Chapter 42 - Commodity Arbitration - International Arbitration Law And Practice, Third Edition
Mauro Rubino-Sammartano is a Partner at LawFed-BRSA. Mr. Rubino-Sammartano is currently the President of the European Court of Arbitration and of the Mediation Centre of Europe, the Mediterranean and Middle East. He is also an associate member, as Italian advocate of Littleton Chambers in London. Mr. Rubino-Sammartano has acted and regularly acts as chairman, party-appointed, sole arbitrator and counsel in a large number of arbitral proceedings. His practice is largely based on international and national litigation and arbitration in the field of contracts, construction law, mergers and acquisitions, sales of goods, joint ventures and interlocutory injunctions.
Originally from International Arbitration Law and Practice, Third Edition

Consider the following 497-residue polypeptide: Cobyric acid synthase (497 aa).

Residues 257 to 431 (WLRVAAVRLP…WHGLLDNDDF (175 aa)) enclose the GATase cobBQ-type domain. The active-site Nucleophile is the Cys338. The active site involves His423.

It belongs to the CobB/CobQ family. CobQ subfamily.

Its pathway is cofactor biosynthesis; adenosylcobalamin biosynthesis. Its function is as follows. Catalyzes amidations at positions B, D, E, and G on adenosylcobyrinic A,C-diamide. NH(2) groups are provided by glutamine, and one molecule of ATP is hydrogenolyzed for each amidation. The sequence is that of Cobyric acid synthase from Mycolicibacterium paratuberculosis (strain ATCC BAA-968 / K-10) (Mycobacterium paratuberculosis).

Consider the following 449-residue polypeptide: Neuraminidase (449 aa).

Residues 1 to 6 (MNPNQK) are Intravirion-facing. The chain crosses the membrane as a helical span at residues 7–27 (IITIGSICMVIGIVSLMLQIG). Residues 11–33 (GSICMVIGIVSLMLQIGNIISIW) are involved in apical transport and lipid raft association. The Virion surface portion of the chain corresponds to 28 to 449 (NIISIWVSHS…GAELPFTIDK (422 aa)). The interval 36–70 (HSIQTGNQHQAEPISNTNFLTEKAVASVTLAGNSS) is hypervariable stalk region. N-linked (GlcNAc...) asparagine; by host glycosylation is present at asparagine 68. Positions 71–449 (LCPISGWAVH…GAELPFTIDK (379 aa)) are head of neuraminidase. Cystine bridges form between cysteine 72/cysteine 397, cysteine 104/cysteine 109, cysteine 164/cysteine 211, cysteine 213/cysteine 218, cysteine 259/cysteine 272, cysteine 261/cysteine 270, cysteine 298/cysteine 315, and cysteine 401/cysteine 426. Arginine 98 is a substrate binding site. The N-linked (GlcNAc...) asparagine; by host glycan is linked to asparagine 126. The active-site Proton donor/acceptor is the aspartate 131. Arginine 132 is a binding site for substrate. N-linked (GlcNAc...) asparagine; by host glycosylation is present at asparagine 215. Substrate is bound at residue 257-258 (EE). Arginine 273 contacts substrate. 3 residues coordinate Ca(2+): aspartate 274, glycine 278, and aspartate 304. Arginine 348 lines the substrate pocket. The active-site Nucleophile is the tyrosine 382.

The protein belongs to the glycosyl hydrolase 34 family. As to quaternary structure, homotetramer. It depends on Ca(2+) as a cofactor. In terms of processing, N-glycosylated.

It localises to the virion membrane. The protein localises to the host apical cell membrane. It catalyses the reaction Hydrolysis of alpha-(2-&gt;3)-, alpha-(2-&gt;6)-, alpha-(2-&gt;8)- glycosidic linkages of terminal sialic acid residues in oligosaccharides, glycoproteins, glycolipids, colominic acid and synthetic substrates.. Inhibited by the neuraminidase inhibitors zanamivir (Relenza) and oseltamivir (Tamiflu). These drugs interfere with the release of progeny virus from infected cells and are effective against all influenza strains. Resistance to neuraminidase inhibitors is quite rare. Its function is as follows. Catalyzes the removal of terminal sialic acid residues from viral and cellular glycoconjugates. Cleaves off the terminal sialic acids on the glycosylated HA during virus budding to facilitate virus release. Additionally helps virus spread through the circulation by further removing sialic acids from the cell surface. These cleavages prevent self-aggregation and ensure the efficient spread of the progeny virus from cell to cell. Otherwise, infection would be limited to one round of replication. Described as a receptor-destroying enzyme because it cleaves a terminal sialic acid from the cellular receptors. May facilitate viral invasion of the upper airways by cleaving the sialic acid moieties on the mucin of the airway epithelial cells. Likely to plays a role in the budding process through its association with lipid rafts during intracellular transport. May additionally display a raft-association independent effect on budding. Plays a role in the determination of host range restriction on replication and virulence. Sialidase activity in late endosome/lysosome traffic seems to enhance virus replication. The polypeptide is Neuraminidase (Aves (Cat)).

42.1. The Origin of Commodity Arbitration
Commodity traders were often faced with two shortcomings: the quality and condition of the said commodity.
Quality was either specified in the contract, or to be assessed based on the “usage in the trade.”
Condition had to be marketable and there were various factors that could make a supply unmarketable.
The disagreement between the parties on the sale of a commodity – which is the classic commodity transaction – generally then turned on quality or condition or both of these aspects. Very frequently there were no sophisticated legal issues to be decided.
Furthermore, there was an urgency to resolve the dispute very quickly when the products were perishable. Sometimes the supply had to be shipped and on other occasions had just arrived and had to be either accepted, possibly by agreeing upon a price reduction, or rejected.
A very quick dispute resolution mechanism was consequently needed.
CHAPTER 42: COMMODITY ARBITRATION
42.1 The Origin of Commodity Arbitration
42.2 The Commodity Arbitration Rules